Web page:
What Could Be…

Inventor and futurist Ray Kurzweil sat in his office late last week, confidently spinning scenarios with timelines that stretched to 2020, 2030, and beyond, according to The Boston Globe.

But the near-future was also on his mind: WorldFuture 2010, the annual conference organized by the World Future Society, scheduled for July 8-10 at the Westin Boston Waterfront hotel. Kurzweil will deliver a keynote address at the event.

“It’s very refreshing talking to people who’ve gotten beyond a sort of first-level surprise at what the future might hold,’’ he said.

Kurzweil is probably the best-known futurist on the roster, though he considers himself “an inventor first and foremost.’’ He said that early in his career he realized “timing was important to the success of an invention, so I came up with a methodology that could say something about the future so that I could time my own inventions.’’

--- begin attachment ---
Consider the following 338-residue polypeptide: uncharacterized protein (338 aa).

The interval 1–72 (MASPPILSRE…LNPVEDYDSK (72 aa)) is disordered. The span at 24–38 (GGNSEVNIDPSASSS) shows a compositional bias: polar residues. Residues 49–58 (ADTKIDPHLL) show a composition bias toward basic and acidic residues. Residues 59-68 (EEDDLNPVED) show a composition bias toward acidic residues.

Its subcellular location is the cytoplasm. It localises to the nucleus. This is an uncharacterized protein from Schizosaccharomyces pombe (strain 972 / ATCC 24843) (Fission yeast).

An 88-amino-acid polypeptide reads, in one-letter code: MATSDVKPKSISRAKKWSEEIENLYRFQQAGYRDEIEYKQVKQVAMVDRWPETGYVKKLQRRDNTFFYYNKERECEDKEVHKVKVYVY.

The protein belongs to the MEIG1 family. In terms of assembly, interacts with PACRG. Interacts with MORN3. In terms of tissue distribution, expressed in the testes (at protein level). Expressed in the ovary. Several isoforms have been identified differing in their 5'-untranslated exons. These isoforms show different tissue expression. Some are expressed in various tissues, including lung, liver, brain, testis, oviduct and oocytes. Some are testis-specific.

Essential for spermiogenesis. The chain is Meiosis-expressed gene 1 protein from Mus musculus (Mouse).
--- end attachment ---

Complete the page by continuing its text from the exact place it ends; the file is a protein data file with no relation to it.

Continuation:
Now he makes projections about what the world will be like in 10, 20, or 30 years, “so I can invent and write about things for 2020 and 2030.’’

His method has led to a number of notable successes: a reading machine for the blind, an early music synthesizer, and speech-recognition products. He is working on e-reading software called Blio, as well as a computerized hedge fund.

Along the way, Kurzweil has published widely on artificial intelligence and life extension.

At the conference, he plans to talk about “how information technology grows exponentially, not linearly,’’ and his forthcoming book on “reverse engineering the brain,’’ titled “How the Mind Works and How to Build One.’’

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